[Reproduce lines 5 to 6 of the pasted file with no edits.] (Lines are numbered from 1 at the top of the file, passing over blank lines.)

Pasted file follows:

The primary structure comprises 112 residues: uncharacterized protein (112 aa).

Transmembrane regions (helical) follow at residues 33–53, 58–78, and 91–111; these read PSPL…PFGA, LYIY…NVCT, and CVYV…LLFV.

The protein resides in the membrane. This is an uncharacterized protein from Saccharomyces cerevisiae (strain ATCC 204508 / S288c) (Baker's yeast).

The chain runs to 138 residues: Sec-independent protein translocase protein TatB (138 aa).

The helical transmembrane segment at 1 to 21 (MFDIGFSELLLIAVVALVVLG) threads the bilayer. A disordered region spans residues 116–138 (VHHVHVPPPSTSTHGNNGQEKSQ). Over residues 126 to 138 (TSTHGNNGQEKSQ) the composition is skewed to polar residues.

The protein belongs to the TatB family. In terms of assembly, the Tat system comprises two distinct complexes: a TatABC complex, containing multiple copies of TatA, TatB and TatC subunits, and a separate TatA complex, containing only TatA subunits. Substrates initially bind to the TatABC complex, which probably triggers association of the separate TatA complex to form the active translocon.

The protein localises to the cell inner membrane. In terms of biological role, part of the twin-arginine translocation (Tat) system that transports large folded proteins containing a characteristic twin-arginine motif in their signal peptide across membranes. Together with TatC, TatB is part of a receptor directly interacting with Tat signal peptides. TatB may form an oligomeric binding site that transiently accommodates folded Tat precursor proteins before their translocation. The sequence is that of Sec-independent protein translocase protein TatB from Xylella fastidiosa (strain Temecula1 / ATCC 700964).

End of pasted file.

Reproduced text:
The helical transmembrane segment at 1 to 21 (MFDIGFSELLLIAVVALVVLG) threads the bilayer. A disordered region spans residues 116–138 (VHHVHVPPPSTSTHGNNGQEKSQ). Over residues 126 to 138 (TSTHGNNGQEKSQ) the composition is skewed to polar residues.

The protein belongs to the TatB family. In terms of assembly, the Tat system comprises two distinct complexes: a TatABC complex, containing multiple copies of TatA, TatB and TatC subunits, and a separate TatA complex, containing only TatA subunits. Substrates initially bind to the TatABC complex, which probably triggers association of the separate TatA complex to form the active translocon.